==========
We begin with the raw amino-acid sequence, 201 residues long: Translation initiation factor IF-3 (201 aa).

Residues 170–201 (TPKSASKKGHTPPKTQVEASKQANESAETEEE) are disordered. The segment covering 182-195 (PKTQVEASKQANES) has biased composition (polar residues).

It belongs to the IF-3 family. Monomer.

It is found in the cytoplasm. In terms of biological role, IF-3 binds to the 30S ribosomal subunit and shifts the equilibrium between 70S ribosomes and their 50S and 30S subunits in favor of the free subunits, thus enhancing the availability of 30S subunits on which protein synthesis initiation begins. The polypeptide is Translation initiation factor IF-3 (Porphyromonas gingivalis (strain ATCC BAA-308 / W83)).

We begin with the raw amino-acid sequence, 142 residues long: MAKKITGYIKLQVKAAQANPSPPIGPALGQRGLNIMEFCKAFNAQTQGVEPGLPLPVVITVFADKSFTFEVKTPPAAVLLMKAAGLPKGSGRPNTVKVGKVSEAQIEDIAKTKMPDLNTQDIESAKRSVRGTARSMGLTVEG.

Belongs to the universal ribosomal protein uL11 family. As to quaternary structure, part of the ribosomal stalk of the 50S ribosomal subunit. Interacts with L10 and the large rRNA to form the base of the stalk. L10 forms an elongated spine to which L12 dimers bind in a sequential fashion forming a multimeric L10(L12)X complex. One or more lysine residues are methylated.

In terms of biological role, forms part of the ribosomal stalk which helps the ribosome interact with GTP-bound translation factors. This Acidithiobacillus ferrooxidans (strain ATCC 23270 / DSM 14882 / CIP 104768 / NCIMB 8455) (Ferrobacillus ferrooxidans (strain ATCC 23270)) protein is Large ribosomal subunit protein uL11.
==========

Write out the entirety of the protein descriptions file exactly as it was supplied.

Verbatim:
We begin with the raw amino-acid sequence, 201 residues long: Translation initiation factor IF-3 (201 aa).

Residues 170–201 (TPKSASKKGHTPPKTQVEASKQANESAETEEE) are disordered. The segment covering 182-195 (PKTQVEASKQANES) has biased composition (polar residues).

It belongs to the IF-3 family. Monomer.

It is found in the cytoplasm. In terms of biological role, IF-3 binds to the 30S ribosomal subunit and shifts the equilibrium between 70S ribosomes and their 50S and 30S subunits in favor of the free subunits, thus enhancing the availability of 30S subunits on which protein synthesis initiation begins. The polypeptide is Translation initiation factor IF-3 (Porphyromonas gingivalis (strain ATCC BAA-308 / W83)).

We begin with the raw amino-acid sequence, 142 residues long: MAKKITGYIKLQVKAAQANPSPPIGPALGQRGLNIMEFCKAFNAQTQGVEPGLPLPVVITVFADKSFTFEVKTPPAAVLLMKAAGLPKGSGRPNTVKVGKVSEAQIEDIAKTKMPDLNTQDIESAKRSVRGTARSMGLTVEG.

Belongs to the universal ribosomal protein uL11 family. As to quaternary structure, part of the ribosomal stalk of the 50S ribosomal subunit. Interacts with L10 and the large rRNA to form the base of the stalk. L10 forms an elongated spine to which L12 dimers bind in a sequential fashion forming a multimeric L10(L12)X complex. One or more lysine residues are methylated.

In terms of biological role, forms part of the ribosomal stalk which helps the ribosome interact with GTP-bound translation factors. This Acidithiobacillus ferrooxidans (strain ATCC 23270 / DSM 14882 / CIP 104768 / NCIMB 8455) (Ferrobacillus ferrooxidans (strain ATCC 23270)) protein is Large ribosomal subunit protein uL11.